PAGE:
Withdrawal from Russia nuclear treaty is right move for America

Withdrawal from Russia nuclear treaty is right move for America
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On Saturday, President TrumpDonald John TrumpJustice Department preparing for Mueller report as soon as next week: reports Smollett lawyers declare 'Empire' star innocent Pelosi asks members to support resolution against emergency declaration MORE announced that the United States will be terminating the 1987 Intermediate Range Nuclear Forces Treaty with Russia. Critics have suggested that this is a heedless move that will needlessly stoke an arms race with Russia, but, in fact, it is a necessary step for maintaining peace and stability, not only in Europe, but in Asia as well.

Signed in the waning days of the Cold War, the Intermediate Range Nuclear Forces Treaty (INF) bans the United States and Russia from testing or deploying ground-based missiles with ranges of 500-5,550 kilometers. Prior to this agreement, Washington and Moscow possessed thousands of ground-based missiles in Europe pointed at each other, but this treaty eliminated them altogether. INF may be the most successful arms control agreement in history because it did not merely enforce numerical limits, but banned outright an entire class of weapons.

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By the mid-2000s, however, Russian President Vladimir Putin began chaffing under the treaty’s restrictions. He thought it was nonsensical that the United States and the Soviet Union, the world’s two greatest nuclear superpowers, were prevented from possessing these missiles when other powers, including China, India, Pakistan, were building up their own forces in this category. Instead of providing public notification of an intention to withdraw from the Treaty, however, Putin simply cheated. In 2014, the Obama administration announced that Russia had secretly developed and tested an outlawed cruise missile.

At that time, I and other experts immediately called for the Obama administration to respond by conducting research and development into our own INF-range systems. Arms control agreements only work if there are clear costs for violations and building our own missiles would have given Russia an incentive to return to compliance with the Treaty. Moreover, it would have allowed us to offset any Russian advantage should Moscow continue to cheat.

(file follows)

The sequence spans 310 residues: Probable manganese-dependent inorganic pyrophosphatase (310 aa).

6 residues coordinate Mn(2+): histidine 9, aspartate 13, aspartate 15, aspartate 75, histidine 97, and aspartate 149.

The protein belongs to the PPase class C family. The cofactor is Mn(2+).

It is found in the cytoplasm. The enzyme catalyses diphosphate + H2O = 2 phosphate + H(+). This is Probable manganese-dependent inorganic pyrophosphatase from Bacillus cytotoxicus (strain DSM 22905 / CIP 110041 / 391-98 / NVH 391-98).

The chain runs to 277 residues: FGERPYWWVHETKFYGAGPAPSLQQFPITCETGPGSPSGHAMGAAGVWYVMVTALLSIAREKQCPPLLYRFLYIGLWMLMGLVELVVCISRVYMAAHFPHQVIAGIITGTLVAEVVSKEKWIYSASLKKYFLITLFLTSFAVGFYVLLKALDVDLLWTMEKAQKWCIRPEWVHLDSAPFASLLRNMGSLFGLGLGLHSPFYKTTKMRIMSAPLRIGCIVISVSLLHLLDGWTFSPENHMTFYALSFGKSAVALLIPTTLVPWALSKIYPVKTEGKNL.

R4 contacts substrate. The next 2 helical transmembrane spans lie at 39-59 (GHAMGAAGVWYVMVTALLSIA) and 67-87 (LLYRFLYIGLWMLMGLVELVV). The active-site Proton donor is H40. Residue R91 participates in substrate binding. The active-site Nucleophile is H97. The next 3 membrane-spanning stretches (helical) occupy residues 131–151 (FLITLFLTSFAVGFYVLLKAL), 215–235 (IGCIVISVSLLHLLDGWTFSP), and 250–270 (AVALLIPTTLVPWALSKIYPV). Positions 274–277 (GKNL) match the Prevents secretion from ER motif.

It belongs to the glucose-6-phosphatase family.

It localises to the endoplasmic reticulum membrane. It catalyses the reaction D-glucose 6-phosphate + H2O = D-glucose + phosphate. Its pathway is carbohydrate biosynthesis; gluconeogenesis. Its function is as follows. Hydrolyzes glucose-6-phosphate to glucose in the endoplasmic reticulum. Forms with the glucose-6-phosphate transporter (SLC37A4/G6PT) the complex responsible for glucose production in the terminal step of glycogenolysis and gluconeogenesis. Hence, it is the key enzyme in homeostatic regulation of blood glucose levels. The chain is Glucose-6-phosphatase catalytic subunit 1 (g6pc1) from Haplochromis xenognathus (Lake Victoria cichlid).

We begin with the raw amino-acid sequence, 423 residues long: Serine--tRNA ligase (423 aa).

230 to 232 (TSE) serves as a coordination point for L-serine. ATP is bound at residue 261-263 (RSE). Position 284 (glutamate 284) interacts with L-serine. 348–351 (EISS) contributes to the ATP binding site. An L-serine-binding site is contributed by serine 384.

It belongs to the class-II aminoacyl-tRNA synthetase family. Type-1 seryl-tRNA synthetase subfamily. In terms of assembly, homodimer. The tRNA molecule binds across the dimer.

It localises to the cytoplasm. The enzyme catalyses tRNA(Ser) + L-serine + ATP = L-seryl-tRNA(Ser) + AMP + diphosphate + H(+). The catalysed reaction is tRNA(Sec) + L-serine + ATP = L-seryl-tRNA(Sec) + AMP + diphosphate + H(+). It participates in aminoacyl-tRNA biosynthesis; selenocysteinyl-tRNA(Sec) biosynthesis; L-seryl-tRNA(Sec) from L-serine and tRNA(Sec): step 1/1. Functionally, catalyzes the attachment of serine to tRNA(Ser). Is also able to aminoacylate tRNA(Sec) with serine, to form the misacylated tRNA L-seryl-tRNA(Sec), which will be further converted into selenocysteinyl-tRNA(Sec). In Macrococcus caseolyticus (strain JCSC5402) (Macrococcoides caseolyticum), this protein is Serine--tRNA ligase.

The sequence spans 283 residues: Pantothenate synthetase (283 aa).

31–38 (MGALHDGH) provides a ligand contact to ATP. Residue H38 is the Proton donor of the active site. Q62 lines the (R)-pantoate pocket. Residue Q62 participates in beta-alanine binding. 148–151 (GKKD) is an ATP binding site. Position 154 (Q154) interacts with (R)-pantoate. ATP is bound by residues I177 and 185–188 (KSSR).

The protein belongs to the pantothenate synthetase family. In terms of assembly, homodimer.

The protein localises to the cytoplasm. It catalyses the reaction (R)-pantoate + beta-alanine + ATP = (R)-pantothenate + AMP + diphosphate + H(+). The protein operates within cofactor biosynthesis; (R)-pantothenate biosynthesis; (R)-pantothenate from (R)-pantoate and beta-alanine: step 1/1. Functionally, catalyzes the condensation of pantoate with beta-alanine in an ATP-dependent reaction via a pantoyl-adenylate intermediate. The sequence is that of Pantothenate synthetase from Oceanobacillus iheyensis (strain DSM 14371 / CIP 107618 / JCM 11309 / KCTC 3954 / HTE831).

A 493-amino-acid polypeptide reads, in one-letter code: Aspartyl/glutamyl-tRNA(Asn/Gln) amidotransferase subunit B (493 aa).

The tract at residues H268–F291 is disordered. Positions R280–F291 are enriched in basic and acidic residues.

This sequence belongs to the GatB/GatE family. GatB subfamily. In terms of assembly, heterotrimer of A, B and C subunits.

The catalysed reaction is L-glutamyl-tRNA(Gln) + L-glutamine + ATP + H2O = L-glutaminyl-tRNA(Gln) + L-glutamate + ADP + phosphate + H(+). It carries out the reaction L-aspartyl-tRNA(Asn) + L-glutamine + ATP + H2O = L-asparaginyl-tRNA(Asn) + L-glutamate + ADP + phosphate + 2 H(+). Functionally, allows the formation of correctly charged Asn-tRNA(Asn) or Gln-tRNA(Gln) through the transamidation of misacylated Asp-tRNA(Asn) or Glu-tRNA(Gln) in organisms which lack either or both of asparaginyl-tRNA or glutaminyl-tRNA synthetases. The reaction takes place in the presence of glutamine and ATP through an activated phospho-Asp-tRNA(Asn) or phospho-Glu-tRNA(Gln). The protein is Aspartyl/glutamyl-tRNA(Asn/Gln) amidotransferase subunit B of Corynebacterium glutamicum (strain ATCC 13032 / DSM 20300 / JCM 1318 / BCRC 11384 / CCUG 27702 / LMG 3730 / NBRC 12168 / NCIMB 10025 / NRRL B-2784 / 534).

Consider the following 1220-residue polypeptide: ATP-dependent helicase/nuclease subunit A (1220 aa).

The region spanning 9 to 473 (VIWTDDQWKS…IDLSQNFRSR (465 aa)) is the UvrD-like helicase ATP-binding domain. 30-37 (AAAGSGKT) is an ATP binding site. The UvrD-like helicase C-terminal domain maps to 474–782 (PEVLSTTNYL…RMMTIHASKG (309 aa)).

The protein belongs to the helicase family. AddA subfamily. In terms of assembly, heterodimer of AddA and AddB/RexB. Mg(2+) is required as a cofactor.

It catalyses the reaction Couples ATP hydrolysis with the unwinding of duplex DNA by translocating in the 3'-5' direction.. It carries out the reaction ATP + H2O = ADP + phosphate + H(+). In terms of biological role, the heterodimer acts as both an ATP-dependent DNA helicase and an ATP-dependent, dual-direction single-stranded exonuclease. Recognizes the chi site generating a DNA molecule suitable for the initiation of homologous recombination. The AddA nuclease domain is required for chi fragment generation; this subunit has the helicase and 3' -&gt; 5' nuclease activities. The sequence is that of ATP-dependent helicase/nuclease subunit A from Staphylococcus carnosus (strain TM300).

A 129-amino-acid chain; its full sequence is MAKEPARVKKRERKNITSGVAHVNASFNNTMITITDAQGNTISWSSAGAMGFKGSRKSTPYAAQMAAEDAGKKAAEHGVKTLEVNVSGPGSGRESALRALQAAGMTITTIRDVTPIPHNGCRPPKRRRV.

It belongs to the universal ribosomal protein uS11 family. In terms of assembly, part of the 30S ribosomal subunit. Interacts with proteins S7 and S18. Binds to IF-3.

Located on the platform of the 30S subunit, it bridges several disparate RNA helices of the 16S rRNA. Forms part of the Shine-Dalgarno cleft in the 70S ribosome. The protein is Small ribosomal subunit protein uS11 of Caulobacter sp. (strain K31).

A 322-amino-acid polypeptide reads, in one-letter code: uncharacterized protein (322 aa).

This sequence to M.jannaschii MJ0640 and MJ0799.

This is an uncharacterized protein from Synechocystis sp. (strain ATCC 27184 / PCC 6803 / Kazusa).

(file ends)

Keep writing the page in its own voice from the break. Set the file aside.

But the Obama administration feared that such a step would be too provocative, and they hoped that Moscow might be coaxed into returning to compliance. Instead, Russia plowed ahead and, according to US officials, Moscow has now fully deployed the banned missiles.

The treaty was dead, therefore, well before this weekend’s announcement and it would be foolish for the United States to be constrained by limits abided by no other nation.

Moreover, an even more important reason for the United States to withdraw from INF can be found in Asia. For decades, stability in East Asia has been underwritten by American military power, but China’s growing military capabilities are upending the regional balance and leading some to question the ability of the United States to defend longstanding allies.

The US National Defense Strategy, published earlier this year, recognized China as a foremost threat to U.S. national security, but we have yet to follow through with any major military moves to show that we are serious about this problem.

Moreover, our existing military options for countering China are not great. As China increases its firepower by deploying thousands of cheap, ground-based, surface-to-surface missiles on its coast, we counter with air and sea-launched cruise missiles on expensive warships and fighter aircraft. We are on the losing side of this cost equation.

By pulling out of INF, however, we can beat China at its own game. Large numbers of US ground-based and mobile conventional missiles deployed on the territory of US allies in Asia would serve as an effective and cost-efficient check on Chinese expansion. They would frustrate Beijing’s attempts at coercion and restore a favorable military balance to the region.

Indeed, Congress has already allocated funding for R&D on an INF-range system in the current defense bill. And, while building a new system from scratch will take time, we can begin to fill this gap in our capabilities immediately with steps such as taking ashore existing ship-based Tomahawk cruise missiles. Japan, Australia, and Guam would be near-term candidates to host these capabilities and, as if the threat from China intensifies in the coming decade, interest would grown from other countries, including possibly South Korea and the Philippines.

Some argue that such steps would be destabilizing, but what would be truly destabilizing would be to allow Russia and China, autocratic powers with revisionist aims, to exploit a one-side treaty on their way to a decisive military advantage. Withdrawing from the INF, therefore, is a prudent move necessary for the continued defense of the United States and its democratic allies.    

Matthew Kroenig is the deputy director for strategy in the Scowcroft Center for Strategy and Security at the Atlantic Council and an associate professor of government and foreign service at Georgetown University.